Knowing Your Enemy is the Best Way to Fight Skin Allergies

My family is known as the mysterious rash family around here, because one of us seems to always be breaking in some sort of unidentified rash to some sort of unidentified allergen. We’ve seen everything from general hives to the infamous pinprick rash to one isolated to inner thighs (on both of my daughters at the same time) to a bizarre eye swelling my husband gets on the whites of his eyes.

My best friend says we should have all bought stock in Benadryl because my family keeps the company in business. It’s in my car, in my purse, in two or three different places upstairs and in the kitchen.

So why all these skin allergies and where do they come from? What is the cause? For some we can figure it out, once it was sunscreen, once it was not washing the “glitter jeans” before wearing them, once it was the new doge bed. The eye allergy? We’re still trying to figure that one out.

I know, I know, they all say look back on what you’ve eaten and been around for the last 48 hours. Easier said than done. An allergen can take that long to manifest so it can be long gone before any symptoms even appear. We’ve thought about laundry detergent, new clothes, restaurants, friend’s houses, food, dry cleaners. Like I said, some of the rash mysteries have been solved, some are still a cold case.

What we’ve learned most over the years of rashes is best how to treat. Sure we’d like to avoid (and the occurrences have lessened), but treatment is important, too. We keep the Benadryl on hand, of course; my daughter has an epipen. We also use lots of lotion to keep skin healthy, which helps a lot with its overall well being. We’ve switched to allergen free detergent and use more environmentally safe house hold cleaners and soaps.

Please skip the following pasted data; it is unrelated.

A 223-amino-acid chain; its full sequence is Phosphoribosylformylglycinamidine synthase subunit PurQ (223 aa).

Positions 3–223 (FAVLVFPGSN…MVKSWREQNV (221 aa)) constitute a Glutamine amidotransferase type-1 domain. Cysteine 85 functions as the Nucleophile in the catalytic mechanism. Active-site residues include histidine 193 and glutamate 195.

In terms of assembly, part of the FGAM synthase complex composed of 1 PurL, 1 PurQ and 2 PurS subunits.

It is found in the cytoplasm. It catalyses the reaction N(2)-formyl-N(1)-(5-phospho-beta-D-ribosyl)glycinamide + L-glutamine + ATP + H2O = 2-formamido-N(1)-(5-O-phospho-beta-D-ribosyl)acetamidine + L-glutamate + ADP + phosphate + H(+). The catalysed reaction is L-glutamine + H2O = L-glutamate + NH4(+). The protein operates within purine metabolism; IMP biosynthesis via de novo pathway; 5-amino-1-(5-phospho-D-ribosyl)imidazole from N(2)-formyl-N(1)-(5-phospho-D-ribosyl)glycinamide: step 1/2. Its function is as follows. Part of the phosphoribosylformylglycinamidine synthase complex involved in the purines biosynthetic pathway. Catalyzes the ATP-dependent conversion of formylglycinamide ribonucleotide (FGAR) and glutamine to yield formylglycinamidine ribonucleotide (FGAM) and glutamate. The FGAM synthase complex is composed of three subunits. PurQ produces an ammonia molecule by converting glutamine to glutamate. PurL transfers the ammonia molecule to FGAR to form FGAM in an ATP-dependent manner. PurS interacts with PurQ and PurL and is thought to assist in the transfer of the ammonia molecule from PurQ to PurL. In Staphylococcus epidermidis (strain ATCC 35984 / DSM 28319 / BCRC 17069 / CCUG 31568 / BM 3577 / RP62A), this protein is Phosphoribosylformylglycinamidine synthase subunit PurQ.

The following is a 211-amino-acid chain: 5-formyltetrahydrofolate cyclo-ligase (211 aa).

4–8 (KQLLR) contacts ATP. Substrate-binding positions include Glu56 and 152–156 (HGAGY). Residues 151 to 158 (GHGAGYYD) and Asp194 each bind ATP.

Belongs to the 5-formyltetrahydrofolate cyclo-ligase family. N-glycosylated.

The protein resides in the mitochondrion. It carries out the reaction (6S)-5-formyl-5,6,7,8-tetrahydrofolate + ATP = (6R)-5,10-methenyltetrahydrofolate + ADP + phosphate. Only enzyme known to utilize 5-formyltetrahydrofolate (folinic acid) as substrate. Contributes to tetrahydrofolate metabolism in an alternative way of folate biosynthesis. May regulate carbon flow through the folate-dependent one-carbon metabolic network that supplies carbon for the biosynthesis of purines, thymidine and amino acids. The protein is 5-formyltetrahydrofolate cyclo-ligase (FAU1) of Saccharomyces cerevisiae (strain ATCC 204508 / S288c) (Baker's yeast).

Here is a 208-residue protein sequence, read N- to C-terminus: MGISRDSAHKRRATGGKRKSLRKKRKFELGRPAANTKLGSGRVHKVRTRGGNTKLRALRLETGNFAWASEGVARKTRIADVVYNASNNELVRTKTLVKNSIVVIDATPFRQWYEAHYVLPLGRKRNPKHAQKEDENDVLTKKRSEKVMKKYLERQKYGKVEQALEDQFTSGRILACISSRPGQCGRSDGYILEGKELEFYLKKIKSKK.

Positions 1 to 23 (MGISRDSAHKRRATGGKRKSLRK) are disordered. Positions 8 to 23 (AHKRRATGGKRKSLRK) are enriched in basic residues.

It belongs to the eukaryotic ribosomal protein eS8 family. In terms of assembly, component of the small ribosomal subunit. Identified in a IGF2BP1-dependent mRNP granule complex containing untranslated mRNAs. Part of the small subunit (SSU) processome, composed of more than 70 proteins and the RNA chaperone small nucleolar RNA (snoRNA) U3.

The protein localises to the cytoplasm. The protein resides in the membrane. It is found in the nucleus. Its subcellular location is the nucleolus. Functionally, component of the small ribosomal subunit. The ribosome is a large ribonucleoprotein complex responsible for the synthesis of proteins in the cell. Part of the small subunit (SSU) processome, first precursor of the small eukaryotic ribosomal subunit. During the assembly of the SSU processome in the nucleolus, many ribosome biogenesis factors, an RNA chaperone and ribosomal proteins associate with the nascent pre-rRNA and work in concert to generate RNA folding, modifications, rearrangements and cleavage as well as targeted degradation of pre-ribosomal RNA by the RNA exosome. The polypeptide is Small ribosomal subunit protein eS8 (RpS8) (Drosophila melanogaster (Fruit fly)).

Rashes and allergic reactions can develop even after a product has been in use for a long time. That can be due to a change in body chemistry (common in women after having children or going through menopause) or a minor change in the product ingredients. Also some parts of the body are more susceptible, like the skin on the face or inner thighs; the skin of the hands in thicker and not so sensitive.

It can sometimes take a sleuth to determine the origin of the allergen, but it is important to attempt to figure it out and try to avoid it in the future if at all possible. Treatment is just as important, whether it is minor enough to treat with OTC medication or seek a prescription or alternative treatment. One more key, know your body. While you might be used to certain skin conditions, others may surprise you. If a rash is new or mysterious, take it seriously.

– Heather Legg

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